As we’re talking about school and cultures (or just school, or just culture), let’s not forget that neither school nor culture is an anonymous, impersonal force.  Culture and school are both made up of people.  And people, in all settings, interact with other people.  Schools, we’ve seen and discussed, may have official characters, defined rules and policies (even mission statements), but they also have unofficial, personal, socially-defined characters.

Friends?And a big part of that is connections among and between people.  In some of our readings for unit 1 (I’m thinking particularly of the chapter from Tom Sawyer), and in some of your reflections and forum posts, a theme I kept seeing was how friendships, or sometimes the lack thereof, are a defining feature of students’ experience of school.  Many of you talked of the social dimensions of your own educational histories, and your own educational presents.  Making friends, making enemies, being bullied, being a bully, falling in love, breaking up, gossip, team work and competition–all of these are more a part of the experience of school than anything that comes out of a textbook.  We’ll see this again in the readings for this unit.

Friends?In fact, it might be the fights and the friendships, the friends and the enemies (or frenemies) which we remember the most about school.  And isn’t this true about culture, too?  If we’re talking about each of us having (being embedded in, and having embedded within us) multiple cultures, we should also be talking about the groups (of people) which form those cultures.  And it’s not all cooperation and teamwork, either.  Many times what goes on in school is about competing or struggling with another group or another people, defining oneself and one’s culture in opposition to others.  That’s part of what I mean with “frenemies.”  Fighting with someone, for young people and even older people, is sometimes a way of showing affection, or it can become affection, or it can cement affections with others.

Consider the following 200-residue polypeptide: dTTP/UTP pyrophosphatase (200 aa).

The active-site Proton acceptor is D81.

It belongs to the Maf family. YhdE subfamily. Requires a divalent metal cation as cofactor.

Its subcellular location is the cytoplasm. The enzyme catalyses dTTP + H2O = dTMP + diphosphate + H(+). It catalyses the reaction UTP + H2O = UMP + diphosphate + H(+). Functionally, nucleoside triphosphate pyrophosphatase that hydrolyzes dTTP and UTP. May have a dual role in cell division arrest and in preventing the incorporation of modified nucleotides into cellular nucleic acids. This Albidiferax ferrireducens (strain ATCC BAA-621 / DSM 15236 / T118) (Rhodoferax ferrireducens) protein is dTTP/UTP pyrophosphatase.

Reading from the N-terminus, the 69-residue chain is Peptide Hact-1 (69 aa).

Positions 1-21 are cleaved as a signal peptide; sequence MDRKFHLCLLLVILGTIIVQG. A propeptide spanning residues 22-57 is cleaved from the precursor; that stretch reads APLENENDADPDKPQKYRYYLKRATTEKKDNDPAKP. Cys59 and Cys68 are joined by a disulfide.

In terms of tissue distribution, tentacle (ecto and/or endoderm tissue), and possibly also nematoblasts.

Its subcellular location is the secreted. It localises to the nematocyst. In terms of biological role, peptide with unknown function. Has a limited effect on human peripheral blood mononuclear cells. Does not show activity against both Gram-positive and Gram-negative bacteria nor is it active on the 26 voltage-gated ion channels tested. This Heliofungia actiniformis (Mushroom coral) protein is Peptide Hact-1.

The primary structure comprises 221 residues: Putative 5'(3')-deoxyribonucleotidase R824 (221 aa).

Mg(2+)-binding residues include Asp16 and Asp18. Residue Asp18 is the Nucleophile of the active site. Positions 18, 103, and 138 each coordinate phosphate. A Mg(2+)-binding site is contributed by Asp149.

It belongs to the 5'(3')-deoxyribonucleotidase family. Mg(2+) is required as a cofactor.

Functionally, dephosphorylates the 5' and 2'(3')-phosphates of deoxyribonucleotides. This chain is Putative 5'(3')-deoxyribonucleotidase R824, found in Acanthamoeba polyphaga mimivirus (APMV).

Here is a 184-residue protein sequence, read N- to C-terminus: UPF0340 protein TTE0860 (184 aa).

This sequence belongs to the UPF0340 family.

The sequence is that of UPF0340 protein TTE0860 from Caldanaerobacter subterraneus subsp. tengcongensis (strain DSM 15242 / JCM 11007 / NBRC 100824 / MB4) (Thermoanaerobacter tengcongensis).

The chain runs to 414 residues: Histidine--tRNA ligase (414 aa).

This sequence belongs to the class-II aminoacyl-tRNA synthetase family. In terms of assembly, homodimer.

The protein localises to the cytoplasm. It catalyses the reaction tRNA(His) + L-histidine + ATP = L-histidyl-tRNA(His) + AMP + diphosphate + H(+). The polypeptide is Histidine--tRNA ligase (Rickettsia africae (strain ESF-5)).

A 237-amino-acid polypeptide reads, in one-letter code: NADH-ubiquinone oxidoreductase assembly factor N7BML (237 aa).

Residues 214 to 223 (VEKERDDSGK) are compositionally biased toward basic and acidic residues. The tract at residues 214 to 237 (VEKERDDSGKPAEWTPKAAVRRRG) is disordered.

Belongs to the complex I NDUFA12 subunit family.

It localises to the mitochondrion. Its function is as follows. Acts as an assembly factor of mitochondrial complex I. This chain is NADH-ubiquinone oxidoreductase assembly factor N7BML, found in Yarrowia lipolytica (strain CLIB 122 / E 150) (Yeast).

And there’s learning there, too (which is why we remember it).  When my daughter started kindergarten, years ago, her teacher told me that the main goal of kindergarten was not teaching kids to count or to read or to know their colors and shapes.  It was teaching them to interact with each other, not to grab, not to hit, how to sit still and stand in line.  And that’s just the teacher’s idea of the social learning that has to take place in that early year.  What went on at recess, what goes on in college dorms or chatrooms or hallways or bars or Starbuck’s–that might be where some very important education (and building of culture) really happens.

As we move to the future of education, as we start opening our classrooms to the wider (online?) world, we also will see new ways for the social, interpersonal part of schooling to work.  I think that humans are endlessly adaptable in getting what they need and finding new ways to create their social spheres.  We’ve talked about how the medium of writing, or the barrier of a computer screen, may interfere with human interaction.  But I think humans need that interaction, and we find a way to get it, even if it takes a different shape.  After all, even our discussion about the ways that writing or computers can interfere with human contact took place in writing on computers! And I think those were some fairly rich discussions, and I think there’s a type of human contact–even developing friendships–happening in this class.

Or if not in this class, at least other places online.  Online friends? Online enemies? Online frenemies?  Just as in “traditional” classroom, there is a “back-channel,” an unofficial culture, and we make it (or you do) among and between and against each other, and we learn from that, too.  So what shapes will school friendships take in the future of education?  What do you think?